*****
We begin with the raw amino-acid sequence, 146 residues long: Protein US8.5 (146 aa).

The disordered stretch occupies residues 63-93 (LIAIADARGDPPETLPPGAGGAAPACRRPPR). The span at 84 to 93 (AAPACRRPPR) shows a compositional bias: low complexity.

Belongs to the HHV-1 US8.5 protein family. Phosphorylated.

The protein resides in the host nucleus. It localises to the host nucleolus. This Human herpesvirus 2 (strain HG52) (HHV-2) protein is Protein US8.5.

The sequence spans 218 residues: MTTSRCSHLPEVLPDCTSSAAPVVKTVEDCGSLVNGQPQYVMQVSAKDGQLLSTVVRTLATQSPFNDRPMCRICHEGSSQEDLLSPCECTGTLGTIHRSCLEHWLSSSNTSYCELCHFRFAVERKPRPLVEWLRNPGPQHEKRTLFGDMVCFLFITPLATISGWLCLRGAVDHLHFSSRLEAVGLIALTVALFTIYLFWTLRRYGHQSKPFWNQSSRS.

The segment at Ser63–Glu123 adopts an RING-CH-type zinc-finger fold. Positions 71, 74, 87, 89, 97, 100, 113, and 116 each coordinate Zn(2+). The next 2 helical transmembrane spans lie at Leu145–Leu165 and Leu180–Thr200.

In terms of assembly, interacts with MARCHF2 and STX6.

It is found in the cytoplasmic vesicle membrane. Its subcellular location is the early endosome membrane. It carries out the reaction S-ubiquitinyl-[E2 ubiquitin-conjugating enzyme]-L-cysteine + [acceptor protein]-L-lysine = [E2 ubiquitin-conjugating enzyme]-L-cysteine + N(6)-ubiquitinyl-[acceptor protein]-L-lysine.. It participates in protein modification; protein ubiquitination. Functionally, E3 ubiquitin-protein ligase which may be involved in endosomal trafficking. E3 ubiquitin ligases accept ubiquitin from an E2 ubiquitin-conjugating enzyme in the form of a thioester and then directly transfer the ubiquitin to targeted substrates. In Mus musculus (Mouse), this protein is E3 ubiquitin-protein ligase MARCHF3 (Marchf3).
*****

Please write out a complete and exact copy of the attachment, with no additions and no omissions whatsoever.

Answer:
We begin with the raw amino-acid sequence, 146 residues long: Protein US8.5 (146 aa).

The disordered stretch occupies residues 63-93 (LIAIADARGDPPETLPPGAGGAAPACRRPPR). The span at 84 to 93 (AAPACRRPPR) shows a compositional bias: low complexity.

Belongs to the HHV-1 US8.5 protein family. Phosphorylated.

The protein resides in the host nucleus. It localises to the host nucleolus. This Human herpesvirus 2 (strain HG52) (HHV-2) protein is Protein US8.5.

The sequence spans 218 residues: MTTSRCSHLPEVLPDCTSSAAPVVKTVEDCGSLVNGQPQYVMQVSAKDGQLLSTVVRTLATQSPFNDRPMCRICHEGSSQEDLLSPCECTGTLGTIHRSCLEHWLSSSNTSYCELCHFRFAVERKPRPLVEWLRNPGPQHEKRTLFGDMVCFLFITPLATISGWLCLRGAVDHLHFSSRLEAVGLIALTVALFTIYLFWTLRRYGHQSKPFWNQSSRS.

The segment at Ser63–Glu123 adopts an RING-CH-type zinc-finger fold. Positions 71, 74, 87, 89, 97, 100, 113, and 116 each coordinate Zn(2+). The next 2 helical transmembrane spans lie at Leu145–Leu165 and Leu180–Thr200.

In terms of assembly, interacts with MARCHF2 and STX6.

It is found in the cytoplasmic vesicle membrane. Its subcellular location is the early endosome membrane. It carries out the reaction S-ubiquitinyl-[E2 ubiquitin-conjugating enzyme]-L-cysteine + [acceptor protein]-L-lysine = [E2 ubiquitin-conjugating enzyme]-L-cysteine + N(6)-ubiquitinyl-[acceptor protein]-L-lysine.. It participates in protein modification; protein ubiquitination. Functionally, E3 ubiquitin-protein ligase which may be involved in endosomal trafficking. E3 ubiquitin ligases accept ubiquitin from an E2 ubiquitin-conjugating enzyme in the form of a thioester and then directly transfer the ubiquitin to targeted substrates. In Mus musculus (Mouse), this protein is E3 ubiquitin-protein ligase MARCHF3 (Marchf3).